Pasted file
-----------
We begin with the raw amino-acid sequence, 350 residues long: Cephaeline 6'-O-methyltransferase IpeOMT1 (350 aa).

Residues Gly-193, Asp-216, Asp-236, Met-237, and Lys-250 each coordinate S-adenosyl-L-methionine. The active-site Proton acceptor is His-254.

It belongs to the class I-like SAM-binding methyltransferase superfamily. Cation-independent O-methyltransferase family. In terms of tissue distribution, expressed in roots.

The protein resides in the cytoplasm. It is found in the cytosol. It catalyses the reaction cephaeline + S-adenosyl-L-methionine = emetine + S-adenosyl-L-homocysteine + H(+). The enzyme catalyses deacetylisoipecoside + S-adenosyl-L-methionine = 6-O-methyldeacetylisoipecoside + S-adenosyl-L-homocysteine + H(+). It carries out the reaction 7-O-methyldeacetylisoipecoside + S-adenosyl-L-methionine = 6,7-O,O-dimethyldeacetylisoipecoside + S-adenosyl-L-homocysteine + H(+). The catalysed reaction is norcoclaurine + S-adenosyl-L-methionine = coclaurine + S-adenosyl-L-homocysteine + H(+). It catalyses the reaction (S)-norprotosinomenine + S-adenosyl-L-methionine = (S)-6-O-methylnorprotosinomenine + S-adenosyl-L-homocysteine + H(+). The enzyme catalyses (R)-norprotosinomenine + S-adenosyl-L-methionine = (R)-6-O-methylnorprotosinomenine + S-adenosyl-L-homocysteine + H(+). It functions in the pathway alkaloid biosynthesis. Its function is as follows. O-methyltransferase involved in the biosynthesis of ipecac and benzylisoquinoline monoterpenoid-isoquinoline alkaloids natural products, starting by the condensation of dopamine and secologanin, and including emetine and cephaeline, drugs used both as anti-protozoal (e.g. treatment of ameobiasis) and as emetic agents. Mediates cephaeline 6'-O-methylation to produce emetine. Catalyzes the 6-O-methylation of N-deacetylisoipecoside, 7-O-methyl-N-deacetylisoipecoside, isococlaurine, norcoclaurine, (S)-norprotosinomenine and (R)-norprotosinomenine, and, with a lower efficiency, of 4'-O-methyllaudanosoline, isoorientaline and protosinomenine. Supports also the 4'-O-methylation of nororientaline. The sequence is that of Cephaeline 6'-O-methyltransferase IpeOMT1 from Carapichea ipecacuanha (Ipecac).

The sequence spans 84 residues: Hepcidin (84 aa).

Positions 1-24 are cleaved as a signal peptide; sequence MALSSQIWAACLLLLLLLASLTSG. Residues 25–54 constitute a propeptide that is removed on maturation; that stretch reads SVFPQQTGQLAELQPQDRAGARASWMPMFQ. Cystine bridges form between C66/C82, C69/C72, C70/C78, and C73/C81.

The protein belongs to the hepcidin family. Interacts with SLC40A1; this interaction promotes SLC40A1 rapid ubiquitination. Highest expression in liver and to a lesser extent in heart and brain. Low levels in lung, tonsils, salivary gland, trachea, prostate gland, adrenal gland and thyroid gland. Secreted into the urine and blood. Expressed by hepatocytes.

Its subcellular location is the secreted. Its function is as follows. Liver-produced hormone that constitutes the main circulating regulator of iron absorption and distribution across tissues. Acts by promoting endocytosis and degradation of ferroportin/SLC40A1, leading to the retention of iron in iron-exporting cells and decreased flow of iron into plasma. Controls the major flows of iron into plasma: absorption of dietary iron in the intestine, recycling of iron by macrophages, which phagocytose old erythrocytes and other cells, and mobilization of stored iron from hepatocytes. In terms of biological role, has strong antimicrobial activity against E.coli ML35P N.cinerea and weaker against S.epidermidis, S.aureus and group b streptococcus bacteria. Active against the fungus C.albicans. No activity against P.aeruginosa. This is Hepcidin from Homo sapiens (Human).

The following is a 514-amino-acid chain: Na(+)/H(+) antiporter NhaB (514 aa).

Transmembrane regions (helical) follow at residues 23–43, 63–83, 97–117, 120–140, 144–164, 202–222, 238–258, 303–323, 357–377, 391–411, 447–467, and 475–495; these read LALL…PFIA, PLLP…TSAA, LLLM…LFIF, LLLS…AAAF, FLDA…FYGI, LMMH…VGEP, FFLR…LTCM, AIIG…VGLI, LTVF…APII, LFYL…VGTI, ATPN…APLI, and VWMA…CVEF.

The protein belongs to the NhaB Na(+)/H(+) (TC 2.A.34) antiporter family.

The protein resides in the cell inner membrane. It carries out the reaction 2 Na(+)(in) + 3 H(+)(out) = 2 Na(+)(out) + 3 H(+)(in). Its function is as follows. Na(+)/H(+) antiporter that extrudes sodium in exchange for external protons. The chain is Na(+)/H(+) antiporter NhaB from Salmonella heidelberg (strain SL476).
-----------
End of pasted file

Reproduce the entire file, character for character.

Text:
We begin with the raw amino-acid sequence, 350 residues long: Cephaeline 6'-O-methyltransferase IpeOMT1 (350 aa).

Residues Gly-193, Asp-216, Asp-236, Met-237, and Lys-250 each coordinate S-adenosyl-L-methionine. The active-site Proton acceptor is His-254.

It belongs to the class I-like SAM-binding methyltransferase superfamily. Cation-independent O-methyltransferase family. In terms of tissue distribution, expressed in roots.

The protein resides in the cytoplasm. It is found in the cytosol. It catalyses the reaction cephaeline + S-adenosyl-L-methionine = emetine + S-adenosyl-L-homocysteine + H(+). The enzyme catalyses deacetylisoipecoside + S-adenosyl-L-methionine = 6-O-methyldeacetylisoipecoside + S-adenosyl-L-homocysteine + H(+). It carries out the reaction 7-O-methyldeacetylisoipecoside + S-adenosyl-L-methionine = 6,7-O,O-dimethyldeacetylisoipecoside + S-adenosyl-L-homocysteine + H(+). The catalysed reaction is norcoclaurine + S-adenosyl-L-methionine = coclaurine + S-adenosyl-L-homocysteine + H(+). It catalyses the reaction (S)-norprotosinomenine + S-adenosyl-L-methionine = (S)-6-O-methylnorprotosinomenine + S-adenosyl-L-homocysteine + H(+). The enzyme catalyses (R)-norprotosinomenine + S-adenosyl-L-methionine = (R)-6-O-methylnorprotosinomenine + S-adenosyl-L-homocysteine + H(+). It functions in the pathway alkaloid biosynthesis. Its function is as follows. O-methyltransferase involved in the biosynthesis of ipecac and benzylisoquinoline monoterpenoid-isoquinoline alkaloids natural products, starting by the condensation of dopamine and secologanin, and including emetine and cephaeline, drugs used both as anti-protozoal (e.g. treatment of ameobiasis) and as emetic agents. Mediates cephaeline 6'-O-methylation to produce emetine. Catalyzes the 6-O-methylation of N-deacetylisoipecoside, 7-O-methyl-N-deacetylisoipecoside, isococlaurine, norcoclaurine, (S)-norprotosinomenine and (R)-norprotosinomenine, and, with a lower efficiency, of 4'-O-methyllaudanosoline, isoorientaline and protosinomenine. Supports also the 4'-O-methylation of nororientaline. The sequence is that of Cephaeline 6'-O-methyltransferase IpeOMT1 from Carapichea ipecacuanha (Ipecac).

The sequence spans 84 residues: Hepcidin (84 aa).

Positions 1-24 are cleaved as a signal peptide; sequence MALSSQIWAACLLLLLLLASLTSG. Residues 25–54 constitute a propeptide that is removed on maturation; that stretch reads SVFPQQTGQLAELQPQDRAGARASWMPMFQ. Cystine bridges form between C66/C82, C69/C72, C70/C78, and C73/C81.

The protein belongs to the hepcidin family. Interacts with SLC40A1; this interaction promotes SLC40A1 rapid ubiquitination. Highest expression in liver and to a lesser extent in heart and brain. Low levels in lung, tonsils, salivary gland, trachea, prostate gland, adrenal gland and thyroid gland. Secreted into the urine and blood. Expressed by hepatocytes.

Its subcellular location is the secreted. Its function is as follows. Liver-produced hormone that constitutes the main circulating regulator of iron absorption and distribution across tissues. Acts by promoting endocytosis and degradation of ferroportin/SLC40A1, leading to the retention of iron in iron-exporting cells and decreased flow of iron into plasma. Controls the major flows of iron into plasma: absorption of dietary iron in the intestine, recycling of iron by macrophages, which phagocytose old erythrocytes and other cells, and mobilization of stored iron from hepatocytes. In terms of biological role, has strong antimicrobial activity against E.coli ML35P N.cinerea and weaker against S.epidermidis, S.aureus and group b streptococcus bacteria. Active against the fungus C.albicans. No activity against P.aeruginosa. This is Hepcidin from Homo sapiens (Human).

The following is a 514-amino-acid chain: Na(+)/H(+) antiporter NhaB (514 aa).

Transmembrane regions (helical) follow at residues 23–43, 63–83, 97–117, 120–140, 144–164, 202–222, 238–258, 303–323, 357–377, 391–411, 447–467, and 475–495; these read LALL…PFIA, PLLP…TSAA, LLLM…LFIF, LLLS…AAAF, FLDA…FYGI, LMMH…VGEP, FFLR…LTCM, AIIG…VGLI, LTVF…APII, LFYL…VGTI, ATPN…APLI, and VWMA…CVEF.

The protein belongs to the NhaB Na(+)/H(+) (TC 2.A.34) antiporter family.

The protein resides in the cell inner membrane. It carries out the reaction 2 Na(+)(in) + 3 H(+)(out) = 2 Na(+)(out) + 3 H(+)(in). Its function is as follows. Na(+)/H(+) antiporter that extrudes sodium in exchange for external protons. The chain is Na(+)/H(+) antiporter NhaB from Salmonella heidelberg (strain SL476).